Zencar 12/20/24/30A L1/L2 portable EVSE
1-1/4" Curt #11396 hitch
After market, DIY LED DRLs
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Loving my first BEV :D

DaveinOlyWA
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Re: POLL: Would you pay $10k to install a 70 kWh active-cooled battery in your 2010-2017 LEAF?

Sat Jun 13, 2020 10:36 am

The needs of the masses cover every conceivable scenario so yeah, someone will pay $10 K to upgrade a 9 year old car but that market is small and shrinking daily.

Personally, I doubt 70 kwh could be pulled off for $10 K in most cases. What is the value of an 8 or 9 bar 24 kwh LEAF pack? Definitely not $6K.

As far as the comment that Model 3 standards are just fine for road trips; I know a few that will dispute that especially come Winter. Granted, its an EV and comes with a level of compromise but I know two people who still were taken by surprise (not sure why because I gave them a pretty good idea of what to expect and I was not wrong) which brings me to the point of money.

$10 K on a used car is like $15 K on a new car. Its all relative. Age matters. I have often wondered what I would have paid to upgrade my 2011 (more likely my 2013 since it had the Weather package) and I am conflicted. My 2013 was a LOT cheaper than my 2011 which one would expect going from a fully loaded SL (FYI; there weren't many options then) to an S with weather and charge.

But the S had what I wanted to pay for. The SL had what? NAV? which I still consider one of the WORST use of money in an automobile purchase. Now, it did have a CD player which I liked but even that isn't worth extra any more. To make a long story longer, If I did pay $10K for the battery upgrade on my 2013, it still would have come in cheaper than my 2011.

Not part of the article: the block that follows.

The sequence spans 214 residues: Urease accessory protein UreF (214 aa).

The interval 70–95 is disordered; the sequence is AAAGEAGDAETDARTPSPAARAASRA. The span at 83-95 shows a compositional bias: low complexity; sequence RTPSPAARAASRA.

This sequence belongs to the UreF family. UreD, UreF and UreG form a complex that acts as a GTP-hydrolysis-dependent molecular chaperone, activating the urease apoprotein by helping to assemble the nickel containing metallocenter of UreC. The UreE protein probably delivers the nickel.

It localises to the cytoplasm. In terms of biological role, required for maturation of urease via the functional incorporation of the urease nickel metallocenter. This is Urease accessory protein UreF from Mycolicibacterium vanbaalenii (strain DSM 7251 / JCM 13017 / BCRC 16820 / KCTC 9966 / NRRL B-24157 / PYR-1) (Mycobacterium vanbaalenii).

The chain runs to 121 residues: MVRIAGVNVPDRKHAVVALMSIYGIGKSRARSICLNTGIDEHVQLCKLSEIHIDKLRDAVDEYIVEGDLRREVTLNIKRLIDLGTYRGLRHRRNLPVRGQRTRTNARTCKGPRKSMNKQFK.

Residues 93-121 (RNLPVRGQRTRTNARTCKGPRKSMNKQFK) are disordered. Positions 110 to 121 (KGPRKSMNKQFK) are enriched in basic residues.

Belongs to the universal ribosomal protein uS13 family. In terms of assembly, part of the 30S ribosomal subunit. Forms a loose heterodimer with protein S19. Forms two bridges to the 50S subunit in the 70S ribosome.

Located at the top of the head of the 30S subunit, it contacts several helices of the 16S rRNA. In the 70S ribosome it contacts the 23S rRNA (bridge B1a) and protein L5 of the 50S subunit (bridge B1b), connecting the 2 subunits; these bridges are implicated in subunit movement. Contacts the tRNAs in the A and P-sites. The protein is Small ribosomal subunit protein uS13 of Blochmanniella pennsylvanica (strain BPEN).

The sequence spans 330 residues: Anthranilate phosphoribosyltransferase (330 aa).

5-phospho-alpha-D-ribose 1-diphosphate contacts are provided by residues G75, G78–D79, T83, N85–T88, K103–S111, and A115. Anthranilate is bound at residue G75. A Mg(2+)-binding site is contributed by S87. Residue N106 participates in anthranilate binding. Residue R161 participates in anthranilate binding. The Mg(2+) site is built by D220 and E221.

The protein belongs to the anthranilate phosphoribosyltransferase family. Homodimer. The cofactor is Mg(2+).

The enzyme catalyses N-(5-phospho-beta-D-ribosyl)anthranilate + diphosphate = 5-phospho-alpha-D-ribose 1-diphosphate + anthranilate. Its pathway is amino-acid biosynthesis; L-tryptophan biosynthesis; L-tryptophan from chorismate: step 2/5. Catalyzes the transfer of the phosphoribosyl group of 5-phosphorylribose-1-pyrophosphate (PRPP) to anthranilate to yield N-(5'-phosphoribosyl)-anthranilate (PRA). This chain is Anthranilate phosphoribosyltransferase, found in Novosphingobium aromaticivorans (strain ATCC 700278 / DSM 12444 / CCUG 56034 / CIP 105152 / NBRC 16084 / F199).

But that is how progress goes, right?
2011 SL; 44,598 mi, 87% SOH. 2013 S; 44,840 mi, 91% SOH. 2016 S30; 29,413 mi, 99% SOH. 2018 S; 25,185 mi, SOH 92.23%. 2019 S Plus; 13,705 mi, 93.41% SOH
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johnlocke
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Leaf Number: 300582

Re: POLL: Would you pay $10k to install a 70 kWh active-cooled battery in your 2010-2017 LEAF?

Sat Jun 13, 2020 2:28 pm

$10 K into a $7K car with 5 year old electronics? Even if I got a 60 KWH battery with a 100K/8 Year warranty, it doesn't make make it a $15K car. Without active cooling, my guess is that the battery might make it past the warranty but not much more in my climate.
2016 SV, New battery at 45K mi.
Jamul, CA
San Diego East County

Oilpan4
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Re: POLL: Would you pay $10k to install a 70 kWh active-cooled battery in your 2010-2017 LEAF?

Sat Jun 13, 2020 7:42 pm

What active cool battery where?
"THE ABOVE POST CONTAINS MISLEADING AND INACCURATE INFORMATION. PLEASE CONSIDER IT OPINION, NOT FACT". -someone who I offended and is unable to produce the facts in question.

cwerdna
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Re: POLL: Would you pay $10k to install a 70 kWh active-cooled battery in your 2010-2017 LEAF?

Sat Jun 13, 2020 8:26 pm

It's a poll based upon a hypothetical situation... What the OP proposes doesn't exist.

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'13 Leaf SV w/QC + LED & premium (lease over)

Please don't PM me with Leaf questions. Just post in the topic that seems most appropriate.

coleafrado
Posts: 291
Joined: Fri Oct 11, 2019 11:58 pm

Re: POLL: Would you pay $10k to install a 70 kWh active-cooled battery in your 2010-2017 LEAF?

Sat Jun 13, 2020 9:12 pm

cwerdna wrote:
Sat Jun 13, 2020 8:26 pm
It's a poll based upon a hypothetical situation... What the OP proposes doesn't exist.
This isn't necessarily a product that will actually happen, but more of a thought experiment; don't get your hopes up.
To rephrase this: it isn't a product, and won't happen, unless someone in China gets the bright idea to do it and export upgraded packs or one of the startups actually starts producing something of value. I personally do not have the capital or the time or any incentive to start up a production plant for aftermarket batteries particularly when demand for them, as seen in the past ten pages, is so lukewarm. Since everyone seems intent on owning a Tesla, perhaps the more environmentally friendly option would be to crush old Leafs when their batteries die.